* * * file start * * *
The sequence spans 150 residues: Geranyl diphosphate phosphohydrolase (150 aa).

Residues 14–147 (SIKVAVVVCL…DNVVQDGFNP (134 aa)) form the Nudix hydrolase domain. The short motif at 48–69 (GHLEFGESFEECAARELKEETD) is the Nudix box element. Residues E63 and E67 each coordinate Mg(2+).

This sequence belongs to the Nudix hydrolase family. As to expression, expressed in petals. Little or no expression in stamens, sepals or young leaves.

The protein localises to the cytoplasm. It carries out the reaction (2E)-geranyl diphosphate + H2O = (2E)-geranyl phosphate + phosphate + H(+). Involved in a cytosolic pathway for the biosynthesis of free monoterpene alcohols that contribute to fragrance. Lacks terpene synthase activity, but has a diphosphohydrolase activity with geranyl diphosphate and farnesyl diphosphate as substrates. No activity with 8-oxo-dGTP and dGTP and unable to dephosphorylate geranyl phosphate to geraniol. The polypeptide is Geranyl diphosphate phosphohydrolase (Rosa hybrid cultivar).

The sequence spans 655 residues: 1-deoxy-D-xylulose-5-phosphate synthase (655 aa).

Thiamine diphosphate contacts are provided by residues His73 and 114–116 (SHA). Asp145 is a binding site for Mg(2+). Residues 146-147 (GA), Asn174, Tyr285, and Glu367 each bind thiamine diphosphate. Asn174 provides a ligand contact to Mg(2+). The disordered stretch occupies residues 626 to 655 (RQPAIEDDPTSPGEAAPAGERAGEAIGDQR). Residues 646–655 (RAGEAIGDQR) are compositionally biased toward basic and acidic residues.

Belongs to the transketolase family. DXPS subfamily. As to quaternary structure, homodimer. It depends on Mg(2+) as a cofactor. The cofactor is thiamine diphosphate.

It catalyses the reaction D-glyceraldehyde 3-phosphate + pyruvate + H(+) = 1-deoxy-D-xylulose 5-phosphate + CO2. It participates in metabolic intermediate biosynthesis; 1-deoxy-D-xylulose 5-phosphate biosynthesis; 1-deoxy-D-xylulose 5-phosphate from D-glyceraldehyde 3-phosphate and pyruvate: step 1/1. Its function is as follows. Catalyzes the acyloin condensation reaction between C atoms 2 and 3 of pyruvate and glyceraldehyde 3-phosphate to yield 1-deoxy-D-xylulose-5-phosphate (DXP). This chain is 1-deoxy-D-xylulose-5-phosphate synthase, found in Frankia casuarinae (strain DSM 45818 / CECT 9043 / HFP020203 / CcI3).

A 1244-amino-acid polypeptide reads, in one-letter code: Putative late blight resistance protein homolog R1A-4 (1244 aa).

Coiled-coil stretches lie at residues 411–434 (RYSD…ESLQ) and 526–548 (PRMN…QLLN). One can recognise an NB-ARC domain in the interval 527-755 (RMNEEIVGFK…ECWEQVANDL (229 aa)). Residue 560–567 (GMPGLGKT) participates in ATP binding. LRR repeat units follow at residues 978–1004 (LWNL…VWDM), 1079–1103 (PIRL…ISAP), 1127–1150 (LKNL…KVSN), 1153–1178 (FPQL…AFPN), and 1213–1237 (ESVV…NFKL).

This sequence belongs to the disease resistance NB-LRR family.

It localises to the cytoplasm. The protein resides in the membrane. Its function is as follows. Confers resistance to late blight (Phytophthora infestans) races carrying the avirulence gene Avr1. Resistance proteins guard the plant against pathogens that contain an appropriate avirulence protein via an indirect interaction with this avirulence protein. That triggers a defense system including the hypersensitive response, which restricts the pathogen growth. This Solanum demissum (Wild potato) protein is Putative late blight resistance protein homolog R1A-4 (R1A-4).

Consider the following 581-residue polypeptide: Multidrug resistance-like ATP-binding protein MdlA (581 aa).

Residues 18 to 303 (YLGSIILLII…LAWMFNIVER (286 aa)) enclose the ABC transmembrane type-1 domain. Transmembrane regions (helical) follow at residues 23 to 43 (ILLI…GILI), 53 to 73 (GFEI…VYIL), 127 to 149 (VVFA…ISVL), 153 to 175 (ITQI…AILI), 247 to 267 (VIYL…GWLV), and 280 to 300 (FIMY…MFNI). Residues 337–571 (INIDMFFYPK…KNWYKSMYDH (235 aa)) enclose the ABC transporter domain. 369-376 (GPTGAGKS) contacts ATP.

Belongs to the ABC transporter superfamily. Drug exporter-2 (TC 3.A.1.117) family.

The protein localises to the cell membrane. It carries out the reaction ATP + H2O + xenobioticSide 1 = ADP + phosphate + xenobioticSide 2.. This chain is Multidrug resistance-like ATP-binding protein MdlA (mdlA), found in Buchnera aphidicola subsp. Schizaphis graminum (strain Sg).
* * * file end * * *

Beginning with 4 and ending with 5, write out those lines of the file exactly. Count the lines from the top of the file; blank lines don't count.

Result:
The protein localises to the cytoplasm. It carries out the reaction (2E)-geranyl diphosphate + H2O = (2E)-geranyl phosphate + phosphate + H(+). Involved in a cytosolic pathway for the biosynthesis of free monoterpene alcohols that contribute to fragrance. Lacks terpene synthase activity, but has a diphosphohydrolase activity with geranyl diphosphate and farnesyl diphosphate as substrates. No activity with 8-oxo-dGTP and dGTP and unable to dephosphorylate geranyl phosphate to geraniol. The polypeptide is Geranyl diphosphate phosphohydrolase (Rosa hybrid cultivar).

The sequence spans 655 residues: 1-deoxy-D-xylulose-5-phosphate synthase (655 aa).